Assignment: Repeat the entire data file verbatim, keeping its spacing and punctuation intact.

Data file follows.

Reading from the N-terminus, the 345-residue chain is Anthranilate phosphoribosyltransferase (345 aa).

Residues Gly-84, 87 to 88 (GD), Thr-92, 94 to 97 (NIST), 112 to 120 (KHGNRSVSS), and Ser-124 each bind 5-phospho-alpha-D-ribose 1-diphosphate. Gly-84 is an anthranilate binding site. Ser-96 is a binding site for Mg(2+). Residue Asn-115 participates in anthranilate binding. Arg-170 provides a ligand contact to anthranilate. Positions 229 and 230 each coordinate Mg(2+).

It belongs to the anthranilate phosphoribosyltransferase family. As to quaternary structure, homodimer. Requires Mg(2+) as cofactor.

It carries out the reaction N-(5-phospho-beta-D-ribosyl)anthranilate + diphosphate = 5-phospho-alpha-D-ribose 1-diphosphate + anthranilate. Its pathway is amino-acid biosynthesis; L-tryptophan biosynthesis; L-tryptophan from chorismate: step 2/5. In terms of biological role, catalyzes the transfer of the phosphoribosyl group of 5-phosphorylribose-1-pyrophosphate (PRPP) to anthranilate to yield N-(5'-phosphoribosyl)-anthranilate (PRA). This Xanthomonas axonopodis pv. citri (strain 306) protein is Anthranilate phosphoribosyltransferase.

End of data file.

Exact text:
Reading from the N-terminus, the 345-residue chain is Anthranilate phosphoribosyltransferase (345 aa).

Residues Gly-84, 87 to 88 (GD), Thr-92, 94 to 97 (NIST), 112 to 120 (KHGNRSVSS), and Ser-124 each bind 5-phospho-alpha-D-ribose 1-diphosphate. Gly-84 is an anthranilate binding site. Ser-96 is a binding site for Mg(2+). Residue Asn-115 participates in anthranilate binding. Arg-170 provides a ligand contact to anthranilate. Positions 229 and 230 each coordinate Mg(2+).

It belongs to the anthranilate phosphoribosyltransferase family. As to quaternary structure, homodimer. Requires Mg(2+) as cofactor.

It carries out the reaction N-(5-phospho-beta-D-ribosyl)anthranilate + diphosphate = 5-phospho-alpha-D-ribose 1-diphosphate + anthranilate. Its pathway is amino-acid biosynthesis; L-tryptophan biosynthesis; L-tryptophan from chorismate: step 2/5. In terms of biological role, catalyzes the transfer of the phosphoribosyl group of 5-phosphorylribose-1-pyrophosphate (PRPP) to anthranilate to yield N-(5'-phosphoribosyl)-anthranilate (PRA). This Xanthomonas axonopodis pv. citri (strain 306) protein is Anthranilate phosphoribosyltransferase.